TO: All Faculty
FROM: Jill Dolan, Dean of the College
RE: Undergraduate teaching continuity, spring 2020
March 19, 2020
Colleagues, we so appreciate your patience and goodwill as we work to conceptualize and organize teaching continuity for this spring. For the last week, people across campus have worked to help as many undergraduate students as possible to leave and, if they are able, to return home. At this point, fewer than 500 students remain.
Our criteria for allowing students to remain were stringent, given the public health crisis. Many are international students who can’t travel home; many are low-income students or those facing other sorts of financial or housing precarity. They appreciate Princeton’s support.
As we come to the end of “spring break” (a misnomer for the ages, at this point), we’re turning our attention to how best ensure teaching continuity through spring 2020. I’m sure you all have many questions; please don’t hesitate to email me or my team at odoc@Princeton.edu. We want to help in any way we can.
Let me begin with a few issues to emphasize (and I apologize in advance for the length of this memo/email. We want you to have all the information you need). We must continue teaching so that our students can continue learning this semester. Although remote teaching and learning will be hugely different for many of you, depending on your typical teaching formats, our collective goal should be to continue teaching as effectively as possible. (Some of you might have seen this McSweeneys piece on teaching remotely; it’s a good laugh.) Students continue to pay tuition this semester; our goal is to get them to complete their courses successfully so that they can preserve their progress toward their degrees.
The McGraw Center for Teaching and Learning stands ready to help you adapt your course to a virtual format. McGraw has set up a calendar for faculty to schedule 30-minute remote teaching consultations over Zoom. You can also contact McGraw’s instructional design team directly at email@example.com. If you have hardware or software needs, please contact your department SCAD. If you need immediate assistance using Blackboard or Zoom, please contact the OIT Support and Operations Center at 8-4537 or email firstname.lastname@example.org.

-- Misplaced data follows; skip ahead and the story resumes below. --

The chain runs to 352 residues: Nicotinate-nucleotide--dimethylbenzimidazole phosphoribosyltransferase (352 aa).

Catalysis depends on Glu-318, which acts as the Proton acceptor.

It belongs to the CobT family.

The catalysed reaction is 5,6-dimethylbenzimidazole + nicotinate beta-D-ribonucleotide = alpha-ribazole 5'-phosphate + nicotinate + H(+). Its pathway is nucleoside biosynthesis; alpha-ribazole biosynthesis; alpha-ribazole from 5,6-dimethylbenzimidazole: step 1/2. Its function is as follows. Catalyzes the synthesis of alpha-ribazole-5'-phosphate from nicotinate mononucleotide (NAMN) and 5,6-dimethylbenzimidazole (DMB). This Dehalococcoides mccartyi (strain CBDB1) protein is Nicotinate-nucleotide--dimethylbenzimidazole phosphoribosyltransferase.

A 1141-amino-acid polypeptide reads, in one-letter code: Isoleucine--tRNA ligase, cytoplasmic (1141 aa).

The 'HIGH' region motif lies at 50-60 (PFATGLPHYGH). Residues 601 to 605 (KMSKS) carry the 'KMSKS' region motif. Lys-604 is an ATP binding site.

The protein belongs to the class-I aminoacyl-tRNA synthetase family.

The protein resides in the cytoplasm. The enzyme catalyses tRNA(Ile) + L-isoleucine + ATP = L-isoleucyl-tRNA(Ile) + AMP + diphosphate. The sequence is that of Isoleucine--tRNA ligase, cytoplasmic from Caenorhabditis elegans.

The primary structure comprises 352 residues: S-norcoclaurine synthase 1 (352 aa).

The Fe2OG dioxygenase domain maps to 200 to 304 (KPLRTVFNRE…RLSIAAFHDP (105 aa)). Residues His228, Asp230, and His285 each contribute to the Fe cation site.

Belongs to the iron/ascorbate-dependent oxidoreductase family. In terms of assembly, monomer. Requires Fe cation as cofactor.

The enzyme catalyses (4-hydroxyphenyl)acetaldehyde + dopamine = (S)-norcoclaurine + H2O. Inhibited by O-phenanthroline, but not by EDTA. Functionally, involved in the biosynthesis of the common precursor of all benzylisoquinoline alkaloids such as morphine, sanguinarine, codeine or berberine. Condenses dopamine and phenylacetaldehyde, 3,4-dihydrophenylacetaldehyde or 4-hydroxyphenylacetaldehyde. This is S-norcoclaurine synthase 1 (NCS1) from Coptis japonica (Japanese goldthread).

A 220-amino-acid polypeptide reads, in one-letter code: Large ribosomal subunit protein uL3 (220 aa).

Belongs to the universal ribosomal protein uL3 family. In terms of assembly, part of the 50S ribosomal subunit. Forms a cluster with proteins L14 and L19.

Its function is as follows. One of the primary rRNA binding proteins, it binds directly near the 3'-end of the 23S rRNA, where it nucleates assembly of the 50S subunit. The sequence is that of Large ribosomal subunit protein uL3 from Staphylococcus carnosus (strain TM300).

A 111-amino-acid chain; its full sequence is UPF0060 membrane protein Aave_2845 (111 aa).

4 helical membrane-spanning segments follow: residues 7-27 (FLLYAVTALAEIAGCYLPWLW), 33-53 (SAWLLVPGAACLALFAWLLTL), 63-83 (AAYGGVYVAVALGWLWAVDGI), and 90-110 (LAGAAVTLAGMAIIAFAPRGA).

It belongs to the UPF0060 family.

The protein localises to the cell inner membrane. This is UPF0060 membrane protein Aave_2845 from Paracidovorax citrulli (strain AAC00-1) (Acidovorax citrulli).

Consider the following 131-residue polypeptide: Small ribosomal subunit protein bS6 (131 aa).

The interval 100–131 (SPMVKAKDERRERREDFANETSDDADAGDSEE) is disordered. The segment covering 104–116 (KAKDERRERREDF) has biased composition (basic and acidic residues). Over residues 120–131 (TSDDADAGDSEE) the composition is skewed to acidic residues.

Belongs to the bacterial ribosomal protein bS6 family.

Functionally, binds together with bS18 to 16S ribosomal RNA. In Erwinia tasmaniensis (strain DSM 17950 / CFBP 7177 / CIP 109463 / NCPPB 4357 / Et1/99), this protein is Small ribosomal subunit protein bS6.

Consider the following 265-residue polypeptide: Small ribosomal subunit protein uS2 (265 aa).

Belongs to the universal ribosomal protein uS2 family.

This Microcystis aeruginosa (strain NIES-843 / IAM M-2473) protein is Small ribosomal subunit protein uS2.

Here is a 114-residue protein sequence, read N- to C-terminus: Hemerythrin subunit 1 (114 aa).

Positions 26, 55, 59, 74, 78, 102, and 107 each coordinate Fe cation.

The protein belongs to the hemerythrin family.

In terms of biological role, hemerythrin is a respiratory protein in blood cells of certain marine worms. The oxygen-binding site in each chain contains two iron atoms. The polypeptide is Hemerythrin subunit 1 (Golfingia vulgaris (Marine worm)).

Remember, too, that our undergraduates are distraught at leaving their friends and their campus. They’ll be very happy for the structure that continued instruction will provide, and for the rigorous intellectual community of your classroom, however transformed. They need you now, in new and different ways, more than ever.
I’m including below information that will help you move forward. I’m also linking to new FAQs from McGraw that respond to questions a number of you have raised over the past week. We’ll continue to modify and expand these as we move forward. My staff and I know that beginning March 23rd, your questions will only increase—we’re here to support you.
Exams and Independent Work Advising
- • Midterms. Many of you have already provided maximum flexibility and permitted on-line submission of these exams. We encourage you to reweight the assignment’s grade at your discretion, bearing in mind the stress and anxiety students suffered during midterm week. The deadline for submitting midterm grades has been extended until Monday, March 30.
- • Senior thesis deadlines. Departments should move their deadline as close as possible to the University deadline of May 4 to give students ample time to complete their work. All faculty/departments must meet the May 21 senior thesis grading deadline so that we can be ready to graduate our seniors.
- • Senior thesis advising. Please let your advisees know how best to contact you remotely (Skype, Zoom, email, phone, etc.). Departments should establish local norms for maintaining regular contact with student advisees, so that all students and faculty have similar expectations. Regular communication among students and faculty is key to the successful delivery of the rest of the semester’s curriculum.